It's amazing, how a simple response to an alleged break-in, followed by an overreaction by a Harvard professor, got the President of the United States involved in the mess. Quite frankly, he didn't come out looking too good either.

I think all the parties involved, including the President, should listen to Dr. Ian Malcolm.

Oh and, um, enjoy your beer, guys.

Monday, July 27, 2009

The Saga of Pete Rose

Today we learn, Commissioner Bud Selig is considering lifting Pete Rose's lifetime suspension from Major League Baseball. With all that's happened in baseball, with the steroid's controversy, over the last 10 years, it's the least Selig can do.

If there's ever a player who deserves to be in the Hall of Fame, it's Pete Rose. Few players in the history of the game played with the fire and desire, like Rose did. He is by far the hardest working player I've ever seen play. No player sacrificed his body for the sake of his team and the game in general, like Pete Rose did.

Rose is the all-time leader in hits (4,256), games played (3,562), at-bats (14,053) and singles (3,215). He is second in doubles (746) and 6th in runs scored (2,165). Rose was a 17-time All-Star, the 1963 NL Rookie of the Year and the 1973 NL MVP. He holds the major league record with 10 200-hit seasons.

Rose received a lifetime ban in 1989 when he was found guilty of betting on baseball, while manager of the Cincinnati Reds. My question is, why should Pete Rose, the player, be punished for something Pete Rose, the manager, did? Considering what players have done to hurt the "integrity of the game" over the last 10 years, Rose's gambling looks like a misdemeanor.

At the time, Rose received his lifetime ban, steroid use was not even part of any baseball conversation. Gambling was the ultimate evil. Which is worse? Rose's gambling did nothing to pad his career numbers. He achieved his Hall of Fame career on pure talent and hard work. Steroids directly enhances a players performance. So why not a lifetime ban for those who knowingly hurt the game by using performance enhancing drugs?

If the Hall of Fame doesn't want Pete Rose, why is all his "stuff" there? Things such as bats, balls and uniforms from Rose's record breaking career are all on display in the Hall of Fame. So it's ok to recognize the records but not the man who broke those records?

I hope Commissioner Selig does the right thing by lifting the ban, so Pete Rose can be enshrined where he rightfully belongs, The National Baseball Hall of Fame.

Is Loyalty in Baseball a Thing of the Past?

As a baseball fan, I've always had the utmost respect for players who play their entire career with one team. In the old days this was not an unusual phenomena, but since the historic 1976 collective bargaining agreement, these players have become an endangered species. The '76 agreement was monumental because it was the official start of the era of free agency.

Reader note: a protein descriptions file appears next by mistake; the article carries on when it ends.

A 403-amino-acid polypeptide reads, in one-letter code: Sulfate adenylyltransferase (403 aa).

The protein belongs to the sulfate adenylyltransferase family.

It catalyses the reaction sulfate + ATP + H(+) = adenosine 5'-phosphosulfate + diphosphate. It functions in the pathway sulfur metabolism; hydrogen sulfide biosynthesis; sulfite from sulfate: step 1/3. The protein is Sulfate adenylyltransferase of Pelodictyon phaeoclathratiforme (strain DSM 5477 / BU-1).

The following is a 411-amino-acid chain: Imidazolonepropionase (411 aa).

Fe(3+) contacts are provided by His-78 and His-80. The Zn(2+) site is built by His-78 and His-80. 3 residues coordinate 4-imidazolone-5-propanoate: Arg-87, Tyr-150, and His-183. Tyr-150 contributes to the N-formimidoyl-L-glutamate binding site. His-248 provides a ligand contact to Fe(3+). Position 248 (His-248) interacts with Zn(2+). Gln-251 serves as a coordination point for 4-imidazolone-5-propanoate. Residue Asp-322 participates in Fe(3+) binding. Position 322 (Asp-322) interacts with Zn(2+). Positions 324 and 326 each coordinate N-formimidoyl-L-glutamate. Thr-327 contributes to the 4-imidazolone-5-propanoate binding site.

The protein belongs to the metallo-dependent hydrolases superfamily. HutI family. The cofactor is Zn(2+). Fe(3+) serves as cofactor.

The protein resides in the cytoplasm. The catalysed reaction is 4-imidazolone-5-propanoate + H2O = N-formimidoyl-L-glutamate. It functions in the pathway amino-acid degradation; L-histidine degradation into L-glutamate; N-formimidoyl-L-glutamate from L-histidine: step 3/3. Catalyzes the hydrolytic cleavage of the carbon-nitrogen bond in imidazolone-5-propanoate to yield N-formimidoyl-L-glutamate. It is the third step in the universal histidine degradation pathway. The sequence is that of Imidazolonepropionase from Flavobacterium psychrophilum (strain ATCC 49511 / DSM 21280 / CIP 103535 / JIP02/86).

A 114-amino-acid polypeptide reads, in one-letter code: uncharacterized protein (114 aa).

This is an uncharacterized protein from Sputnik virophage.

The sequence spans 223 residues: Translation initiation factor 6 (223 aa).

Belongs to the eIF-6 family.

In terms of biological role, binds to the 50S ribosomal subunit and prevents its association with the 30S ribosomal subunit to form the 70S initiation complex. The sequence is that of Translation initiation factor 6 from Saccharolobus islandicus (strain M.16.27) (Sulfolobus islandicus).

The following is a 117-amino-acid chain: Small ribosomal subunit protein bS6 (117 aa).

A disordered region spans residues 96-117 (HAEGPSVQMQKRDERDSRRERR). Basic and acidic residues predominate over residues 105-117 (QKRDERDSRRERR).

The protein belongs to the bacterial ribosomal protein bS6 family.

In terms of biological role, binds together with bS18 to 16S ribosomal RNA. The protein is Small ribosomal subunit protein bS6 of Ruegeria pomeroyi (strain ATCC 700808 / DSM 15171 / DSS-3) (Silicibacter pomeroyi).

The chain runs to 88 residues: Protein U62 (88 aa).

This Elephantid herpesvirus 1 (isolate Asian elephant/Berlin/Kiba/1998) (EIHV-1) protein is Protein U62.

On December 23, 1975, the Reserve Clause crumbled, and the dawn of a new era began in baseball. Pitchers Andy Messersmith of the Los Angeles Dodgers and Dave McNally of the Montreal Expos played the '75 season without contracts and then demanded the right to put themselves on the open market. A three man panel consisting of a representative for the owners, a rep for the players and an independent arbitrator, Peter Seitz, heard the case. Seitz casted the deciding vote, ruling that Messersmith and McNally were free and had no further obligations to their respective teams. Thus changing the baseball world forever.

A consequence of free agency is that players nowadays rarely play an entire career with one team. They either sign with the highest bidder or smaller market teams trade their high profile players before their contracts expire, just to get something in return rather than having the players walk away for nothing. Such a situation is happening with the Toronto Blue Jays who are shopping ace pitcher Roy Halladay around because of fear of losing him to free agency. There are however one-team players still around . Derek Jeter of the New York Yankees is a perfect example.

With the induction of Jim Rice, who played his entire career with the Boston Red Sox, into the Hall of Fame, I did some research to see how many such players played their entire careers with one team. Considering how many players have played in the Major Leagues over the past 130 years or so, I found it to be a short list. Less than 200 players had careers of at least 10 seasons in the majors all with one team.

After going thru the names, I decided to have a little fun. I put together two All-Star teams, an all-time team and a post-1976 team. The post '76 team is made up of players whose careers began after the 1976 season, hence, the free agent generation.

Remember, only players who played with one team are eligible.